Stages of Awakening

Adam Bahret
Adam Bahret

A common progression (stages of awakening) for an organization that has a minimal application of reliability tools to one that is large market holder with the right reliable product is often like this

Stage 1) “Reliability” testing is mostly re-labeled verification and validation testing.  It measures if the design does what it is supposed to do at the end of the program.  Tests are executed with the intent of passing, not learning about the product or it’s performance under variability.  The organization experiences a large field failure surge due a single or multiple issues.  The pain of this experience in dollars, market image, and lost resource through “recovery phase” awakens them to the high ROI of incorporating reliability tools early and throughout the product development process

Stage 2)  Reliability tools and methods are put into the product program plan.  A reliability engineer may be hired or education is offered to design engineers.  Unfortunately a significant amount of the planned reliability tasks are truncated or postponed to later program phases that limit the possible impact of the tool outputs.  Un-expected field failures still occur with this new product in the field.  The failure rate is less and some of them were predicted in tests and analysis that was not influential in program decisions.  An awareness that reliability tools do not have the correct weight in negotiations for schedule or resource occurs.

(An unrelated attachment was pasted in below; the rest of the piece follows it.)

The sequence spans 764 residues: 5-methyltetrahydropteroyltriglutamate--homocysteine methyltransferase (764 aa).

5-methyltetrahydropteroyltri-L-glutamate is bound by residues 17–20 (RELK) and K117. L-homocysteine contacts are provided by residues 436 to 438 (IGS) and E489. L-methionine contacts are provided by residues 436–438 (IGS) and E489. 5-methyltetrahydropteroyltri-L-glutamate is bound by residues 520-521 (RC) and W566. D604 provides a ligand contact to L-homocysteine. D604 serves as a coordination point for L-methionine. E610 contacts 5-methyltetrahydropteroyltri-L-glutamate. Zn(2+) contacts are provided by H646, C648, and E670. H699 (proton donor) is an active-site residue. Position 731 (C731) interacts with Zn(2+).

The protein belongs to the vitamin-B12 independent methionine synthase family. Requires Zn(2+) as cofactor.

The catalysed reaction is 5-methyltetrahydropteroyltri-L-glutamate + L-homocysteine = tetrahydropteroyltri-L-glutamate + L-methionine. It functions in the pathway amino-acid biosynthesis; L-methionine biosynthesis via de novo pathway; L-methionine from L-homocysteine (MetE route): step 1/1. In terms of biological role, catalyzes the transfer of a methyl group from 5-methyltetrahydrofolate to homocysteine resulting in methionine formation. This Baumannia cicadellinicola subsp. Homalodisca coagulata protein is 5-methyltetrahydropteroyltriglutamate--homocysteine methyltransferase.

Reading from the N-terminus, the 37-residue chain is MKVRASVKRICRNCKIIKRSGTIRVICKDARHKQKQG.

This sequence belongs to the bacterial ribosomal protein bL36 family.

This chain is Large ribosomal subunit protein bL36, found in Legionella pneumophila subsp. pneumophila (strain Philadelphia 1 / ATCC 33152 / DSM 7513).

Stage 3)  The weighting of reliability objectives for measure and improvement is better in the next product development program.  The balance of priority between time to market, product cost, program cost, features, and reliability matches the original product specifications.  Once in the field the product demonstrates a reliability in-line with the product goal

Stage 4)  The reliability tools and process continue to evolve into efficient and integrated processes in product development.  Analysis models are improved based on field observations.  Test methods and tools are already available for new products allowing for faster execution of reliability program steps. Other departments are familiar with the inputs and outputs to reliability and information flows freely between team members and departments.


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